Tall Chest of Drawers

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Project by Terry Ferguson posted 02-26-2011 03:23 AM 2368 views 0 times favorited 7 comments Add to Favorites Watch

At 50” high this six drawer chest is all white oak. The carcass is white oak ply that was angle mitered to provide continuous grain match up the sides and over the top to a horizontal joining piece. The drawer sides and front are full mitered joints with indian rosewood corner splines and the drawers run on wood rail supports that fit the routed groove in the drawer sides. The drawer parts, especially the faces were hand picked figured white oak.
This is a lower grade wood that is rejected by large furniture makers because of lack of uniform grain and difficulty to cut and plane. I bought a whole unit of this oak off the back of a truck that came to Oregon from Alabama to get rid of wood that no one wanted. A serendipitous mistake on my part – I like the grain figure.

-- Terry Ferguson, Bend Oregon

7 comments so far

View Cru's profile


6 posts in 2811 days

#1 posted 02-26-2011 03:32 AM

I agree I like the grain figure as well.

-- Cru Work

View AaronK's profile


1507 posts in 3612 days

#2 posted 02-26-2011 03:32 AM

from afar that figure on the drawer fronts looks more like cherry – absolutely fantastic cherry. I’d love to see it in person as ive never seen oak like that.

anyway, that’s a beautiful chest of drawers, the design is really cool. How did you make the pulls?

View cwdance1's profile


1158 posts in 3407 days

#3 posted 02-26-2011 05:13 AM

I love the design, great job.

View Bernie's profile


422 posts in 2985 days

#4 posted 02-26-2011 05:58 AM

I have to agree with AarunK… looks like cherry, but cherry is in such high demand, they would not have sold it that. I making a window seat for one of my sons and wanted to use cherry but decided on oak because of the price difference. Nice work Terry and nice design… is that your own design?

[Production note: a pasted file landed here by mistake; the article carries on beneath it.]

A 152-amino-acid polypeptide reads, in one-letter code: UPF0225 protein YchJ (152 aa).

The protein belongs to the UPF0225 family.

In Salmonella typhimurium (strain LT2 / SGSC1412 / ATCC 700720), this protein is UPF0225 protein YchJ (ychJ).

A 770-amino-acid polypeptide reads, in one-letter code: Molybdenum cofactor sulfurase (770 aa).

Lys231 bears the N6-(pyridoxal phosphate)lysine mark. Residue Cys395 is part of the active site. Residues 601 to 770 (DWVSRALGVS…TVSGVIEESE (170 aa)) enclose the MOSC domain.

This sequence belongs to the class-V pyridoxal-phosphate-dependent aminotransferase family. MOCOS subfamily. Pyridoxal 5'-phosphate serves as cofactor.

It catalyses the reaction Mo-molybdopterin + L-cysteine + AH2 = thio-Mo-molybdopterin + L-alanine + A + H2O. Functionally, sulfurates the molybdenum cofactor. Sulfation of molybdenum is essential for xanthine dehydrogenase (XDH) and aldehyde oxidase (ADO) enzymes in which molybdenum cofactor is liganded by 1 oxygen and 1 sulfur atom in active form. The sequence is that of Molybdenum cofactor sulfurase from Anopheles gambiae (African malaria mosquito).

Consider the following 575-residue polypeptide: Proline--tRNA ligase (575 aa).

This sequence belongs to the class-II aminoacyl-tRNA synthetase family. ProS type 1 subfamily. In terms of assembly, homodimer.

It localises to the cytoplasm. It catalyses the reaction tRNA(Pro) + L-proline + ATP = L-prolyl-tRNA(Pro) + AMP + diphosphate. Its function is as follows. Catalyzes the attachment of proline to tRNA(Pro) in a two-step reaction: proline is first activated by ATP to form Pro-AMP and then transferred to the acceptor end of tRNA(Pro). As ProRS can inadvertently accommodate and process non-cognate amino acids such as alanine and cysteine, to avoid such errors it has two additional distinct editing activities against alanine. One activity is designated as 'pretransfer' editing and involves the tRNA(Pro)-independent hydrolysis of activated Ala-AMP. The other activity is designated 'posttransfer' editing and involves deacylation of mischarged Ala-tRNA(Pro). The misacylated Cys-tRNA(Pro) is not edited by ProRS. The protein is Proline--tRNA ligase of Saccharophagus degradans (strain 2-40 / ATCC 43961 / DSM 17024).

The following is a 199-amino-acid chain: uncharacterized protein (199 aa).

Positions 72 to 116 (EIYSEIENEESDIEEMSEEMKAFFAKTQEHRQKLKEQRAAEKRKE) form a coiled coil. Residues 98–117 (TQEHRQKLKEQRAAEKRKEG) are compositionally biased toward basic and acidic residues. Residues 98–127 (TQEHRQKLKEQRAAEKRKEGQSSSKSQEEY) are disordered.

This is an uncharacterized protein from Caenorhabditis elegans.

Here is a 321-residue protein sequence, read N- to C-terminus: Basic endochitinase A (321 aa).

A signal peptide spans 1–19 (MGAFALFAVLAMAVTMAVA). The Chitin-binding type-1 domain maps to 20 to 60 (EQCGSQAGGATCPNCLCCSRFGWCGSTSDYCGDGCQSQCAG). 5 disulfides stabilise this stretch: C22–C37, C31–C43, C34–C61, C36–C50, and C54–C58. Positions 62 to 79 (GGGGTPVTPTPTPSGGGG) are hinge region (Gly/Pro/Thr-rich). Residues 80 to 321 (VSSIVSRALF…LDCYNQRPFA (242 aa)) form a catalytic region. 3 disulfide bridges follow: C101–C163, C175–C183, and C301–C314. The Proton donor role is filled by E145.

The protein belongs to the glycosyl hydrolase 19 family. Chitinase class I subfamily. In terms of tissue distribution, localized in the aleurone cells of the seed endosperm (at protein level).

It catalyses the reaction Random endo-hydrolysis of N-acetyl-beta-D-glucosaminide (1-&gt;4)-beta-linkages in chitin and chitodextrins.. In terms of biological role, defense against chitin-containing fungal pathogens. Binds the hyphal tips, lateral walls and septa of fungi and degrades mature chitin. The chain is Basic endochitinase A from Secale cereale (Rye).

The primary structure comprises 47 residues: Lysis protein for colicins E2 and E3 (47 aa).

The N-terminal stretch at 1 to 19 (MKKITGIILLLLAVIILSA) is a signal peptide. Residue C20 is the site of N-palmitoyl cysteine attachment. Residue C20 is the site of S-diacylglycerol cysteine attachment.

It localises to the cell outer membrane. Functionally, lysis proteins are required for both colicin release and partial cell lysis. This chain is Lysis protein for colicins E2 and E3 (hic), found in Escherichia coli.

-- Bernie: It never gets hot or cold in New Hampshire, just seasonal!

View Terry Ferguson's profile

Terry Ferguson

203 posts in 2815 days

#5 posted 02-26-2011 06:33 AM

Everything that I build is my own design, however I have to admit to being influenced
by many styles and many craftsmen, contemporary or in the past. One of my favorites is Wharton Esherick.
Some say that there are no new ideas, only reshaping of past ideas.
We are all exposed to many different visual experiences and use any one or a combination of them as a starting point. So maybe what I build is not really all my design but the sum of my experiences and research.
When any one builds or creates a project that can be labeled as “Arts and Crafts”, “Green and Green”, “Mission”
or whatever that probably means that that was their starting point, but with their own creativity added.
Some people are creative enough to start a new style that is unique. Wendell Castle and Sam Maloof come to mind and in terms of far reaching influences in the world of woodworking – the great James Krenov.]
Bet you didn’t think you were going to get this rant.

-- Terry Ferguson, Bend Oregon

View Chris P.'s profile

Chris P.

79 posts in 2813 days

#6 posted 02-26-2011 07:21 AM

Creative, unique, beautiful craftsmanship.

View Monty Queen's profile

Monty Queen

1593 posts in 3400 days

#7 posted 02-26-2011 03:03 PM

Wow i really like this project, It looks awesome. Out of all your projects this is my favorite one. I love the design.

-- Monty Q, Columbia, South Carolina.

View tdv's profile


1188 posts in 3218 days

#8 posted 02-27-2011 03:12 PM

Stunning what a lucky score with the wood. You used it well

-- God created wood that we may create. Trevor East Yorkshire UK

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